#1
Feb1812, 03:59 PM

P: 241

According to Slater determinant, can one say that two bosons are able to place in the same position X , but two fermions can not, no matter what their states are?




#2
Feb1812, 04:35 PM

Sci Advisor
Thanks
P: 3,864

It's the total wavefunction that must be antisymmetric. This includes both the position and the spin (and any other degrees of freedom that may be present, like isospin). So for example a spin up fermion and a spin down fermion can have the same X.




#3
Feb1812, 04:49 PM

P: 241

Thanks for replying, but According to Slater determinant when X1=X2 the antisymmetric wave function become zero.




#4
Feb1912, 10:42 AM

Sci Advisor
Thanks
P: 3,864

Pauli Exclusion Principle
You're mistaken, hokhani. Since you don't believe me, take a look at the Slater Determinant page in Wikipedia. There it says, "The Slater determinant arises from the consideration of a wave function for a collection of electrons, each with a wave function known as the spinorbital, χ(x), where x denotes the position and spin of the singular electron."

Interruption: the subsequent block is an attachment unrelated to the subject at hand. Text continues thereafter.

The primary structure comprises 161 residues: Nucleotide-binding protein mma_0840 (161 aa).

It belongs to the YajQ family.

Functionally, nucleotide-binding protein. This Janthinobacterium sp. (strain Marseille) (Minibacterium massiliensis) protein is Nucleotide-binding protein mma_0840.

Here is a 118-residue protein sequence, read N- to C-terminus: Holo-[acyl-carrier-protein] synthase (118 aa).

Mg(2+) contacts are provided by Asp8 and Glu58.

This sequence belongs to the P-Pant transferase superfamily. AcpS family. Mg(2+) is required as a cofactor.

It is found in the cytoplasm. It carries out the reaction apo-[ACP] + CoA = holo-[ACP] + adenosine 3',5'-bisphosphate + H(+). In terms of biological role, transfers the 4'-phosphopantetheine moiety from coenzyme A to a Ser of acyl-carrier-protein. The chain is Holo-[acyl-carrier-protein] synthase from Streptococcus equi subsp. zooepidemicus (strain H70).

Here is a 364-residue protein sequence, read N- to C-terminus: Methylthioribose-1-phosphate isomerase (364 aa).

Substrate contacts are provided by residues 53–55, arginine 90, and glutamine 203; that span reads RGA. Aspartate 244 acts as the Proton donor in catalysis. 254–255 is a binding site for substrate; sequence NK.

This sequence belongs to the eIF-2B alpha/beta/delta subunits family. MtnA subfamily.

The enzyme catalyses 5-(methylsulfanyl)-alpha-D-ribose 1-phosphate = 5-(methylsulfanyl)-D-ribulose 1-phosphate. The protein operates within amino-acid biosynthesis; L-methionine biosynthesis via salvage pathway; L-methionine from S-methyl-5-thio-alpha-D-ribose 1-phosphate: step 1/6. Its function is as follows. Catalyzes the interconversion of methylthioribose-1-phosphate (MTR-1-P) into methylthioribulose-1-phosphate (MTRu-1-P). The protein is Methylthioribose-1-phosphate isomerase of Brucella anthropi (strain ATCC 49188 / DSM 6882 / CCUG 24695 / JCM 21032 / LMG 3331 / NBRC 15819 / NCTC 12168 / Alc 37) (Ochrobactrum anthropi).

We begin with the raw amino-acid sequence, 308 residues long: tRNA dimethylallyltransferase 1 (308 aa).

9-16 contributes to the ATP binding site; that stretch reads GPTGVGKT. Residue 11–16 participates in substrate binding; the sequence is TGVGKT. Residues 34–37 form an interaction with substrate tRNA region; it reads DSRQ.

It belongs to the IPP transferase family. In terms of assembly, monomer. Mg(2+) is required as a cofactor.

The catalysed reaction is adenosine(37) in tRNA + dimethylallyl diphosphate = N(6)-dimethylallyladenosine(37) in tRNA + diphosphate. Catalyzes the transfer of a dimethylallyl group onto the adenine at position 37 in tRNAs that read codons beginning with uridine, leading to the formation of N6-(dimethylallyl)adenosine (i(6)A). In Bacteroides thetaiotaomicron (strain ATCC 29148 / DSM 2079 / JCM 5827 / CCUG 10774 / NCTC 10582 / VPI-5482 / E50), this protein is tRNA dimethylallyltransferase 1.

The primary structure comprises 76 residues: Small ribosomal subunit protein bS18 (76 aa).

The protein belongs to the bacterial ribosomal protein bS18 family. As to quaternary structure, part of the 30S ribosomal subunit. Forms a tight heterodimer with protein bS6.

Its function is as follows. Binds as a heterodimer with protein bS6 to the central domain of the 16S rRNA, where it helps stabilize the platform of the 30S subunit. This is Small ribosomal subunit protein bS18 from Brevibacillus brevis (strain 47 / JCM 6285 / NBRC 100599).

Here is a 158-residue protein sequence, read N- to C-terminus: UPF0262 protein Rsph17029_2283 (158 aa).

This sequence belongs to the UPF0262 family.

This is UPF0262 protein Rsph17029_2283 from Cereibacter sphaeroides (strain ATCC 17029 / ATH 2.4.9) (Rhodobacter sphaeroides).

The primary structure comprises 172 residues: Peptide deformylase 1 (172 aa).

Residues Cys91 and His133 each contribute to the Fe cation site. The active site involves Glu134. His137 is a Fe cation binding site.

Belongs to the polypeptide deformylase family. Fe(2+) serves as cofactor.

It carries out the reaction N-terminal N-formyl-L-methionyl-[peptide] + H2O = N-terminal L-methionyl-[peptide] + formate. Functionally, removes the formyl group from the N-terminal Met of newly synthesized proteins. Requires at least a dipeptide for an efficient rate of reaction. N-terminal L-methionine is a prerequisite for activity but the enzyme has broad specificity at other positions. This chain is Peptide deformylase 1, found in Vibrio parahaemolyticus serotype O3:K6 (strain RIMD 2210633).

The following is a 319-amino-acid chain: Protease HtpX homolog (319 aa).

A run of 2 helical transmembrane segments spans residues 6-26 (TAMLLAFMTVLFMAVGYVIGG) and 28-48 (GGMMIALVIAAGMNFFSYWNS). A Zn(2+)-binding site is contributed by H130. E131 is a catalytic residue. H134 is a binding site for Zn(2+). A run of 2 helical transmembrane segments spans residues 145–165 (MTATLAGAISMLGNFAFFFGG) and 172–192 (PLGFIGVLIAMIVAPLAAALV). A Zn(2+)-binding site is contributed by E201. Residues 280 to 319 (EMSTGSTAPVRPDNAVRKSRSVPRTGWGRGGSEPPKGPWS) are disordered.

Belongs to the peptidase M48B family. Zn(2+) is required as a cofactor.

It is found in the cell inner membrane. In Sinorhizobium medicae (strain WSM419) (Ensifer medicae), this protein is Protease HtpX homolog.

Your reference may be doing the same thing: letting the notation x stand for both spin and position combined. 



#5
Feb1912, 12:13 PM

P: 241

Thanks very much
As i found out, there are 3 factors determining the pauli exclusion principal: 1) Particles' positions(x,y,z) 2) Particles' spins 3) Particles' energy states Would you tell me if i am wrong? 



#6
Feb1912, 07:03 PM

P: 198

If scientists have entangled more than two fermions, would that violate the principal?




#7
Feb2012, 03:18 PM

P: 241

Excuse me; I was wrong
In fact the third part covers the two other parts. 


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